Are You Only Working for a Paycheque?

It’s challenging to go above and beyond, if there is minimal or no motivation to do so. Don’t get me wrong, I understand that a person’s work-life balance can be very poor or putting in extra work time, resources and effort may not be really appreciated or recognized by a manager. In the end, a person’s salary and benefits will remain the same. However, I have and will always advocate for careers that are based on more than just a paycheque. A highly fulfilling and satisfying career is created on unique passions, meaning and purpose. It’s totally understandable why many people want to clock out at five, if they have not attained these qualities in their career. However, you need to explore, identify and do things that make you happy in your work. This can awaken and better connect you to what’s professionally meaningful. Having intrinsic as opposed to extrinsic rewards will always be more beneficial to you and your career. You need to go above and beyond for you, not for anyone else. If you are going above your job requirements for external recognition and rewards, or simply trying to avoid a manger’s punishment or reprimand, it will become increasingly difficult to get through your workdays as time goes by.

It’s Not a Successful Long-Term Strategy

Changes in the labour market are constantly occurring, along with possible job opportunities. In the present labour market climate, employers are finding it very challenging to find and retain employees. This is one main reason employees feel secure in quietly quitting. However, this occurrence is by no means permanent, and to maintain a successful career you need to keep this in mind. Employers in this period may overlook a person who is not going above and beyond, thinking that it may be challenging to find someone else as a replacement. Unfortunately, this will not always be the case, and during major recessionary periods, companies undergo major restructuring. When this happens, even the most qualified, experienced and knowledgeable will be challenged in finding and maintaining work. Thus, quiet quitting may effectively work in this time period because the work climate supports it. However, when the labour market changes, your employer may take on a completely different perspective of employees that attempt to fly under the radar.   

You Won’t Develop or Grow 

Not going above and beyond may get you through your workday, but it is not a successful strategy for a long-term progressive and prosperous career. A key aspect of any successful career management strategy is growth and development. Individuals in careers need to continue to grow, or they remain stagnant or dissatisfied. I have worked with many clients who want to change because they have been in their jobs too long. They constantly perform the same repetitive tasks and responsibilities. However, there’s a saying that goes “change is inevitable, growth is optional”. This means that change will always occur, but growth is a choice. As I mentioned, disruptions and restructures dominate today’s job market. These are changes that everyone will experience, but many people will not necessarily achieve positive career growth. If you want to successfully reach your goals and achieve growth, then you must have a solid and well-defined career strategy, along with taking action. Proactively managing your career, while growing and developing your skills, knowledge and experience will give you the abilities and resources to successfully handle and respond to challenging career disruptions, while also support you in reaching your highest career potential.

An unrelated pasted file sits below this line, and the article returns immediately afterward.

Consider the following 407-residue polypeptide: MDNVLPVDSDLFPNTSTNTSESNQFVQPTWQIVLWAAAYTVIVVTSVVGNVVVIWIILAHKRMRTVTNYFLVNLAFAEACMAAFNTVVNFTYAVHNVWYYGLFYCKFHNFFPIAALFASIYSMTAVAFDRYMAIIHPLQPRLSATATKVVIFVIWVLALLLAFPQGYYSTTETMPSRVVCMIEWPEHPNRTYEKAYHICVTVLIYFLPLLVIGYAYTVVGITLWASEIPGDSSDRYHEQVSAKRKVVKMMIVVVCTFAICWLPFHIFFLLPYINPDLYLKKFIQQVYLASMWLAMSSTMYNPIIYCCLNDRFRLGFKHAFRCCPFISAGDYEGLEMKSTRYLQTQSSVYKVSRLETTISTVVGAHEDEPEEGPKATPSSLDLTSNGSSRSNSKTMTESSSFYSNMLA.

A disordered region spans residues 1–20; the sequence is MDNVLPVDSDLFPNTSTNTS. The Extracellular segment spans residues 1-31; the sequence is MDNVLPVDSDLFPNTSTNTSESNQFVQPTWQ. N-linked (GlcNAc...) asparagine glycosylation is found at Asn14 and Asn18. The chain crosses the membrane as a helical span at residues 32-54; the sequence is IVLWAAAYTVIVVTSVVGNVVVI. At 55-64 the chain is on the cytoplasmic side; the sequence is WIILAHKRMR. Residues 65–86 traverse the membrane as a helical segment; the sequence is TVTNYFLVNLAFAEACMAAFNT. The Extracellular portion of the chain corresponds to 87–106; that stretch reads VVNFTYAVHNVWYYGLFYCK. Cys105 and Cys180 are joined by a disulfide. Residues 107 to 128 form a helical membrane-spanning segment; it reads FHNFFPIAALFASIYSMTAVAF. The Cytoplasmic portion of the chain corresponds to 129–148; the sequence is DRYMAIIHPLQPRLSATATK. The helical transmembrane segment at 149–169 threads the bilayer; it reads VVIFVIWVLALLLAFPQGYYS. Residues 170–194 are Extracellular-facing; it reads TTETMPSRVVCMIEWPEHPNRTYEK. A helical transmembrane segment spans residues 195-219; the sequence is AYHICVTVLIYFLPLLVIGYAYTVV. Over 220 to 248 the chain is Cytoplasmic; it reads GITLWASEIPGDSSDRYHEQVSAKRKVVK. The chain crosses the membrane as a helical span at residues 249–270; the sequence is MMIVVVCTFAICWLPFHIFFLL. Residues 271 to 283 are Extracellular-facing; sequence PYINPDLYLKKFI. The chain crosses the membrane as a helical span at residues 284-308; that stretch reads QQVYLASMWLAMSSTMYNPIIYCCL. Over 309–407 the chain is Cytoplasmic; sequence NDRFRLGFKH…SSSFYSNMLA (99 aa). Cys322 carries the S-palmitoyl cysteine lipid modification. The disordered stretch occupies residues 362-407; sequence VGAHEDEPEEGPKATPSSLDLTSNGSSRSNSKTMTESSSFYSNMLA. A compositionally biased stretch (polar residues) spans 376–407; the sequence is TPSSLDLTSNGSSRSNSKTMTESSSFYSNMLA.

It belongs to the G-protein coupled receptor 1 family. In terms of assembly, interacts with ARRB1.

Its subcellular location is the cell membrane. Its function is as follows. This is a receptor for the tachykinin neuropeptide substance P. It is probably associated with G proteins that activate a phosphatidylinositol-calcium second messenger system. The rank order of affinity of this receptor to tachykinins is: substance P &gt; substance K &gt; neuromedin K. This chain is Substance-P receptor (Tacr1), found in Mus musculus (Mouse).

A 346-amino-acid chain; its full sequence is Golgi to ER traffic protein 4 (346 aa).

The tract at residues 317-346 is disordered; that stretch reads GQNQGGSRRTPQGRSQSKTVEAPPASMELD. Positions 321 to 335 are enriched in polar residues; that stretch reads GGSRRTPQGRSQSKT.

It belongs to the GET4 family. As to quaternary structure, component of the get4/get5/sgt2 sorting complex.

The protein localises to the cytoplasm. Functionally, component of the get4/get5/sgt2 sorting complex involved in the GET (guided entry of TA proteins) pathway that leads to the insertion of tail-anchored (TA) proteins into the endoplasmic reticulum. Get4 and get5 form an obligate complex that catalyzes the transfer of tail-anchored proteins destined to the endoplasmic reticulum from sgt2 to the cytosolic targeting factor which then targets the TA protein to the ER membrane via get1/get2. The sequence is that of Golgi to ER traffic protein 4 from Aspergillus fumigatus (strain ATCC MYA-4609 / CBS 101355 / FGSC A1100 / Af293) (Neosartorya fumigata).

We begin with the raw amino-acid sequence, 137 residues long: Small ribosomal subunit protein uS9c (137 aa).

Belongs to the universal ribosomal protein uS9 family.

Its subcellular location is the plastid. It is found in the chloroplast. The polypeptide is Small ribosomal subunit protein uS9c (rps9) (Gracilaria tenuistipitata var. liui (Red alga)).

3 Ways to Enhance Your Career Success

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I believe that most people want a successful career. Unfortunately, there will be many people who won’t achieve it. They are many that are stuck in work of endless routine and stress. But, have you thought about what the important factors are that contribute to career success? Is it your education, the supervisor at your  company or the kind of experience you have that are the key influences? Is it sheer luck? Certainly, these and many other factors play a role in a person’s career success. However, as a counsellor working with clients over many years, I believe that there are three really important areas: proactivity, opportunities and progression. Not being consciously intentional and making poor decisions in these vital areas will limit you from attaining a successful career.

Have a Proactive Career

Proactivity is about the level of direct control that you take over your own career. This essential concept was presented in Stephen R Covey’s best-known book the 7 Habits of Highly Effective People. It was first published in 1989, selling more than 25 million copies worldwide. In his book, he introduced important aspects of the Proactive Model. Proactivity is the opposite to reactivity. Upon experiencing change, reactive individuals have a tendency to let their physical environment significantly affect them. Life for reactive people becomes highly random, being caught up in whatever surrounds them. If the weather is bad, they feel bad. When others around them are negative, they are negative. There is an overreliance on external circumstances to influence their attitude, decisions and perspectives. Conversely, proactive people carry their own personal “weather” with them. Whether it’s grey or sunny, they remain independent of it. Proactive people are driven by carefully developed internal values that are deliberately chosen and internalized.